Sarcasm aside, I agree, paid maternity and paternity leave is a good investment all around.

      • EX

        Can you imagine if each parent could take 12 weeks paid? Baby could stay home with mom or dad for almost 6 months without putting the parents in the poor house. That would be so awesome.

      • Andrea

        But…but..ENTITLEMENT!!!!!!!

        (you know those comments are coming)

    • SA

      It is just funny how “family values” is used as an argument against gay marriage, but the same people don’t fight so vigorously for something that would ACTUALLY benefit and strengthen family values. The brainwashing in this country is ridiculous.

      • Emmali Lucia

        Don’t even get me started on the “Patriotic brain washing”

        Like the amazing George Carlin said: “The reason they call it the American Dream is because you have to be asleep to believe it.”

    • EX

      Although I know that there are men who would get behind this idea, when I think about getting paid maternity leave or nationalized child care (as we discussed in the comments of a recent article) I think we simply have to elect more women into positions of power in this country.

    • ChillMama

      I actually think the supposed reasoning behind why men don’t get paid parental leave (in many countries) needs to be brought into the open. Is it because men are less important than women in raising children? Do men not need to bond? Will they not be doing the primary childcare?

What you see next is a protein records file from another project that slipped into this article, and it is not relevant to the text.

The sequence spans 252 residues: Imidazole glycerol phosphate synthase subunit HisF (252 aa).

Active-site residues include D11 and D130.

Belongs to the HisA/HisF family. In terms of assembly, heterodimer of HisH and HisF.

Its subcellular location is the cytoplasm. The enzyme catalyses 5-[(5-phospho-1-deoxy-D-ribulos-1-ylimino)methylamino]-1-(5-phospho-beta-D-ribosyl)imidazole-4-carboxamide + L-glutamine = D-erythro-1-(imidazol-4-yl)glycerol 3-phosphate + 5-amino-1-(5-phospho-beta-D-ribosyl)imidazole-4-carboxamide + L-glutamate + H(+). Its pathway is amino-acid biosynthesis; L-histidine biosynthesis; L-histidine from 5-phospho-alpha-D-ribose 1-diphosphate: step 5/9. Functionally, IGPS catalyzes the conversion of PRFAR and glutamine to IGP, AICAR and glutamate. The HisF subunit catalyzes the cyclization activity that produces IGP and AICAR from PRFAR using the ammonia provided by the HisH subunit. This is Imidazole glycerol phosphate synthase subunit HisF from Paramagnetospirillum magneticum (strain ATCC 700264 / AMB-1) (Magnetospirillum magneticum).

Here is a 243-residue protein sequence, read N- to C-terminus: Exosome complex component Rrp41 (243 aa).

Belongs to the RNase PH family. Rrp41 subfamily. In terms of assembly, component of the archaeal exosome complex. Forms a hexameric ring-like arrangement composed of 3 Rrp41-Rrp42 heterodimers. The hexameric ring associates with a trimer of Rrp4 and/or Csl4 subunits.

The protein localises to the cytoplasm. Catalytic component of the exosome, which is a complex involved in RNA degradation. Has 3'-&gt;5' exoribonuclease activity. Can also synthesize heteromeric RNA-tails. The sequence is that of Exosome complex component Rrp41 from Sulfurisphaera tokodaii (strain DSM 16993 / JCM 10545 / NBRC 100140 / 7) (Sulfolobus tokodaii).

In my opinion, all of these are very troubling for women in the workforce. It presumes that even when a male and female colleague both have children, the male colleague will be more valued because he will be less involved in the raising of his children. That is such an unfair attitude for both genders.

      • Andrea

        It wasn’t THAT long ago that bosses, when faced with a workforce reduction, would fire the single (or even married) woman with no kids and keep the family man because “he has a family to support”. Regardless of merit.

        And, honestly, I think that still happens now, even if they don’t admit it.

    • Edify

      When I read about the conditions you face in the US surrounding parental leave, I really feel for you. In Oz, we have a government paid 18 weeks of parental leave at minimum wage (at $662/week, I think that’s quite large compared to your minimum wage too). The leave can be taken by either parent and we now also have partner pay where the 2nd parent can claim 2 weeks at minimum wage during the 1st 6 months to be home with the baby and support the primary carer. Note, neither leave is gender specific and you can split the parental leave between parents.
      On top of that, I work for a company that offers me 4 months paid leave at my full time wage or I can take 8 months at half pay. I’m entitled to be away for up to 2 years total per child and still have a job to return to.
      This time around, I also accrued Long Service Leave for having completed 10 years of service with my company. This means I get a further 3 months of leave which I can take at half pay. So all up, this birth I’ve been able to take 14 months at half pay as well as received around $10,000 from the government. And it might surprise those that rally against paid parental leave but neither the country nor my company are going broke supporting this and when I return, my company gets to retain my experience and the government is still taking a nice hefty piece of my pay in tax.